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Dog Refuses To Bring Ball to Me


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Hi folks.

 

 

As some of you may remember, or know too well with a ball obsessed dog, my Caleb loves to fetch until he drops dead. However, we've been having an issue for quite awhile now, but it's only gotten so annoying I want to ask for help. I know, it's really backwards, but I was hoping I could fix it, but alas, I don't know what to do.

 

Caleb loves to fetch, but the problem is that he refuses to bring the ball back to me; he will bring it to every other person in the dog run but me. While this normally would not be an issue, it is extremely annoying when I am specifically trying to play with him and there's only 1-2 other people in the park that have no interest in throwing it for him, and have him completely ignore me. He would prefer to just lie down than give me the ball despite him wanting to.

The other thing is that if I'm with friends, he won't bring it to me even if I call him; if I call him, he immediately drops it at the other person's feet, which means I have to walk over and get it. Or if I walk over with an outstretched hand saying "Caleb, drop it," gently, he'll drop it and then get ready to sprint for it again even if I have no intention of throwing it.

 

I'm trying very hard to not get upset at this, but it's a huge blow to my ego when my dog, who at home would love to play with me at any given time, would rather lie down or completely ignore me when I call him just to give the ball to someone else. I've tried tugging with the ball (which he loves), as well as treating it like the best play in the world (which he likes), but no matter what, daddy gets no ball.

 

It's odd because as a puppy (11mo.-1yr 8 months), he would ONLY bring the ball to me. No matter who threw it, where it came from, he would not give it to anyone else, period. Now it's the exact opposite.

He also won't drop it for other people now unless I tell him to. So it's either me telling him to drop the ball for someone else, walking over to pick it up every single throw, or not playing at all. Right now, I'm just not taking out the ball at all and we are playing with a flirt pole.

 

 

I'm very sorry for the long post. I'm just really clueless as to what I can do.

 

On an unrelated note, I would like to improve his confidence as well; we have a dog staying for the holidays, and every time I yell at the other dog, he thinks I'm yelling at him so I have to comfort him too.

 

 

Any help would greatly be appreciated. Thank you and happy holidays!

(including pictures of him jumping around to show he's an awesome dog)

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I think I would stop playing with the ball at the dog park. Instead play at home where he is willing to bring the ball back. Every time he doesn't return it to you at the park, he's reinforcing that behavior. And although you're trying hard not to be annoyed and/or transmit that to him (kudos to you for recognizing that this is not a good thing), your tone of voice and body language are probably still giving you away. So for now, I wouldn't set him up to fail by even bothering with a ball at the dog park. Make the dog park for other forms of play.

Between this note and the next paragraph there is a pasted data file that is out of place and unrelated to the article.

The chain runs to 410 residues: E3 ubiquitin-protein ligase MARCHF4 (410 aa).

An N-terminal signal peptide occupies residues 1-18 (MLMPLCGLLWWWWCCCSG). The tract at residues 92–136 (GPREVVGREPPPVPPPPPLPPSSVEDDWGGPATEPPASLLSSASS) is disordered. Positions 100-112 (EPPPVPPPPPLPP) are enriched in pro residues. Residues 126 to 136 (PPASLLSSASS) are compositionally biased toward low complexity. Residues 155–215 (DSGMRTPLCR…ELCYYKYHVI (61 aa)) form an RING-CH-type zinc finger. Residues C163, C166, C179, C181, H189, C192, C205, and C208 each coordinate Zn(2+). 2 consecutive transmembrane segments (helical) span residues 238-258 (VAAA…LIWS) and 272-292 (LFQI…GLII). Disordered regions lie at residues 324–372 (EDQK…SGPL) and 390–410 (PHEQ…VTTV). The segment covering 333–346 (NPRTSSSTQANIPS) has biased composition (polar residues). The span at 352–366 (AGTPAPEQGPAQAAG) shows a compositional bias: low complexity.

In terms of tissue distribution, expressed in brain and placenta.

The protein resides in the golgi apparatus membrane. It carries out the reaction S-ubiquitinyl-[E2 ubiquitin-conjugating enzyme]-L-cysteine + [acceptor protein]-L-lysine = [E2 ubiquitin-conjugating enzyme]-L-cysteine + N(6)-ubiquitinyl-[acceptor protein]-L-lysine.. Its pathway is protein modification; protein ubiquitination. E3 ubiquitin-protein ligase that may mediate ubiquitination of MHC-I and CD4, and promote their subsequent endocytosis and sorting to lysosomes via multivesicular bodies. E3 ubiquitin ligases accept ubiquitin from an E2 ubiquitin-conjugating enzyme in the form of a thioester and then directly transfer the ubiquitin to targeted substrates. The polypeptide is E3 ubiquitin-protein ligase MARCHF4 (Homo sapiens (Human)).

Why do you need to yell at the other dog? Some dogs are just plain sensitive, and no matter how much confidence they have, if the human is yelling, they're going to melt. I have a couple like that--great work dogs, plenty confident under pretty much all circumstances, but if there's a human yelling thay do. not. like. it. Again, I think I'd come up with ways of intervening with the other dog that don't require yelling. This sensitivity that Caleb shows could be part of the reason that he's not "performing" as you'd like at the park. If he's sensitive to yelling, he's probably also sensitive to tone and can read irritation in your voice even if you think you're hiding it. It then becomes a vicious cycle: he doesn't bring the ball, you get annoyed even though you're trying to hide it, and he wants to bring the ball even less.

 

In other words, it's entirely possible that the two behaviors are related to each other and to his sensitivity toward your tone/mood. For me, the first step would be to break the cycle (no fetch at the park) and then work on rebuilding my relationship with him (and you can give a sensitive dog more confidence, but I think they will always be sensitive to your tone, even so, because it's their nature), only bringing the ball back into the picture when it's just you and him. And making sure fetch is always fun, with no corrections, no pressure. And really, he gets ready to sprint again because he has no idea that you have no intention of throwing again. How could he? The fact that this bothers you says to me that even though you say you're trying to manage your feelings/expectations, those feelings and expectations are still there, and he is able to read them (your annoyance, dissapointment, whatever), and the more pressure you put on him to do what you want, the more he thinks he's in trouble and so the less inclined he is to have anything to do with you.